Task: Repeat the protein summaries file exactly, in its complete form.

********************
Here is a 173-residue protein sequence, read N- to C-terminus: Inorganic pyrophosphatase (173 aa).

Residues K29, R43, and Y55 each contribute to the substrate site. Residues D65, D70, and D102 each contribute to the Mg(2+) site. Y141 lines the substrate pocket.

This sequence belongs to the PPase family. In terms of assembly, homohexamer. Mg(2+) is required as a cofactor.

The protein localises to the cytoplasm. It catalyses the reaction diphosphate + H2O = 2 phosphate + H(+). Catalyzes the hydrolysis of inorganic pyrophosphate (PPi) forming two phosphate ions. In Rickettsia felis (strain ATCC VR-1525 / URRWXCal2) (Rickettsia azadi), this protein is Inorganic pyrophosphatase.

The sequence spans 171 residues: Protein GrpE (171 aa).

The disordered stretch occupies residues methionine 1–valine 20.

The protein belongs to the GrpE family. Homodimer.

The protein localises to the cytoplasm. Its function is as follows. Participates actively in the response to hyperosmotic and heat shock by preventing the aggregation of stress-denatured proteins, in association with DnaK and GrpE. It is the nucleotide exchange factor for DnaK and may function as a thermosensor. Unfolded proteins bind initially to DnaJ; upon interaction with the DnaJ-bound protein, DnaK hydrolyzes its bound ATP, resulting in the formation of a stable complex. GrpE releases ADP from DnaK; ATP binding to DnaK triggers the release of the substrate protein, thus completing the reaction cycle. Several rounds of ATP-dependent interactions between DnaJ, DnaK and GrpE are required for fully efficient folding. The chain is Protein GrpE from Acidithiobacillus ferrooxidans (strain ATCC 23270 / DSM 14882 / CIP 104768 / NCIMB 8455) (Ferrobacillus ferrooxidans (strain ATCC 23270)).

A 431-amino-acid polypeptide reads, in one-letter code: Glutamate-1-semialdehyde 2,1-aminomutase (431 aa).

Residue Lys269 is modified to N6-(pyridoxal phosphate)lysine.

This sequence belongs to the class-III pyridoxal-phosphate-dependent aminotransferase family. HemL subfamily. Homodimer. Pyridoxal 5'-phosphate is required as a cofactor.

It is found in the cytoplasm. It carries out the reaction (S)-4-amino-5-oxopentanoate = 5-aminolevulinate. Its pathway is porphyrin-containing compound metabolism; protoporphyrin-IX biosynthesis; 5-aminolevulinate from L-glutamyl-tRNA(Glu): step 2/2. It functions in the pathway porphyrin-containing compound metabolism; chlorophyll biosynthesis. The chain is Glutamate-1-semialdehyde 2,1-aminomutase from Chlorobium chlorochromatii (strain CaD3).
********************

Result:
Here is a 173-residue protein sequence, read N- to C-terminus: Inorganic pyrophosphatase (173 aa).

Residues K29, R43, and Y55 each contribute to the substrate site. Residues D65, D70, and D102 each contribute to the Mg(2+) site. Y141 lines the substrate pocket.

This sequence belongs to the PPase family. In terms of assembly, homohexamer. Mg(2+) is required as a cofactor.

The protein localises to the cytoplasm. It catalyses the reaction diphosphate + H2O = 2 phosphate + H(+). Catalyzes the hydrolysis of inorganic pyrophosphate (PPi) forming two phosphate ions. In Rickettsia felis (strain ATCC VR-1525 / URRWXCal2) (Rickettsia azadi), this protein is Inorganic pyrophosphatase.

The sequence spans 171 residues: Protein GrpE (171 aa).

The disordered stretch occupies residues methionine 1–valine 20.

The protein belongs to the GrpE family. Homodimer.

The protein localises to the cytoplasm. Its function is as follows. Participates actively in the response to hyperosmotic and heat shock by preventing the aggregation of stress-denatured proteins, in association with DnaK and GrpE. It is the nucleotide exchange factor for DnaK and may function as a thermosensor. Unfolded proteins bind initially to DnaJ; upon interaction with the DnaJ-bound protein, DnaK hydrolyzes its bound ATP, resulting in the formation of a stable complex. GrpE releases ADP from DnaK; ATP binding to DnaK triggers the release of the substrate protein, thus completing the reaction cycle. Several rounds of ATP-dependent interactions between DnaJ, DnaK and GrpE are required for fully efficient folding. The chain is Protein GrpE from Acidithiobacillus ferrooxidans (strain ATCC 23270 / DSM 14882 / CIP 104768 / NCIMB 8455) (Ferrobacillus ferrooxidans (strain ATCC 23270)).

A 431-amino-acid polypeptide reads, in one-letter code: Glutamate-1-semialdehyde 2,1-aminomutase (431 aa).

Residue Lys269 is modified to N6-(pyridoxal phosphate)lysine.

This sequence belongs to the class-III pyridoxal-phosphate-dependent aminotransferase family. HemL subfamily. Homodimer. Pyridoxal 5'-phosphate is required as a cofactor.

It is found in the cytoplasm. It carries out the reaction (S)-4-amino-5-oxopentanoate = 5-aminolevulinate. Its pathway is porphyrin-containing compound metabolism; protoporphyrin-IX biosynthesis; 5-aminolevulinate from L-glutamyl-tRNA(Glu): step 2/2. It functions in the pathway porphyrin-containing compound metabolism; chlorophyll biosynthesis. The chain is Glutamate-1-semialdehyde 2,1-aminomutase from Chlorobium chlorochromatii (strain CaD3).